Seven of 2000's top ten areas (in terms of sheer volume of permitted new residential construction) were able to improve upon their year-earlier totals during the first-third of 2001. Atlanta remains — by a margin of more than 44% over its nearest competitor so far this year — the nation's leading volume metro area for home building. And 1.4% more permits were issued for new home construction in the metro Atlanta market during January-April of this year than over the first four months of 2000, so momentum has yet to wane — although over-the-year growth in the area has slowed over the past two months. Among the rest of 2000's top ten, only the Denver, Charlotte, and Phoenix metro areas lost ground through April 2001 compared to the first four months of last year.
Among the 15 metropolitan areas that made up the balance of 2000's "Top 25" home building markets, ten recorded more housing permits during January-April 2001 than over the comparable period last year. However, three metropolitan areas — Minneapolis, Detroit, and Philadelphia — registered steep declines of 10% or more in permit activity, according to preliminary data for the first-third of this year. Despite electricity shortages, almost all of California's metro areas continued to record solid gains in permit volume through the first four months of 2001. And in the rest of the country, two areas — Raleigh-Durham and Portland — are on the comeback trail this year after recording sharp declines in permit activity between 1999 and 2000.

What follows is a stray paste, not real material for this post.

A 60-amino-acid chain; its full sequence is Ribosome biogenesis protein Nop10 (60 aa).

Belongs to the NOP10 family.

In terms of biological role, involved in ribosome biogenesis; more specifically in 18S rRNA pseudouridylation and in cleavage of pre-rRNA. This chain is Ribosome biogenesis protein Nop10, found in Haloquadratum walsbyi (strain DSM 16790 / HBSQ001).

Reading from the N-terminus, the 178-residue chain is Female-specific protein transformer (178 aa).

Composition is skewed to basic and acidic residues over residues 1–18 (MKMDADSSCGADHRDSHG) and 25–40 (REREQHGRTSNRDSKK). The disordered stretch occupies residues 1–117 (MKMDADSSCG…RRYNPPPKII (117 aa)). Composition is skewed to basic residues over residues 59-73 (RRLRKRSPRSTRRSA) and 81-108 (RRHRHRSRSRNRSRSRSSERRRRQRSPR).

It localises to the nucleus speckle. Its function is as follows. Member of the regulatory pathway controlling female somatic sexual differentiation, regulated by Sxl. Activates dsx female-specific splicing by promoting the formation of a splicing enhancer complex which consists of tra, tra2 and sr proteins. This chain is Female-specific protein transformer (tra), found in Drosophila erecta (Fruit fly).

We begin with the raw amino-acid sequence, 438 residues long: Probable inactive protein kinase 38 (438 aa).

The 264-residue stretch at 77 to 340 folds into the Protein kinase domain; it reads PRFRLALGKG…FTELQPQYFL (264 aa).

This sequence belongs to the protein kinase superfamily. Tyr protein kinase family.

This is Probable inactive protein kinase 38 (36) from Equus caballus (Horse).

It's noteworthy that five Florida areas that were among the "Top 50" residential markets during 2000, based on permit volume, have recorded strong enough growth through the first-third of this year to make them contenders for 2001's "Top 25" list: Fort Myers (+40.6%), Jacksonville (+38.1%), Fort Lauderdale (+25.4%), , Sarasota-Bradenton (+25.0%), and Miami (+24.5%). A couple of other metro areas with impressive permit volume and strong growth through four months of 2001 are San Aon tentonio (+32.7%) and Kansas City (+15.6%).
On the whole, permit gains in the major metropolitan areas of the country have held up well so far this year — well enough to keep the nation's total permit volume ahead of its year-ago total. By the end of 2001, however, we'd expect to see overall permit volume decline — if only slightly — from the exceptionally high total recorded during 2000.
Building Materials Price Inflation - April
Housing Starts - April
Consumer Confidence by Region - April
New Residential Building Permits by Region - April
Recent Trends in New Residential Permits for 2000's Top 25 Metro Areas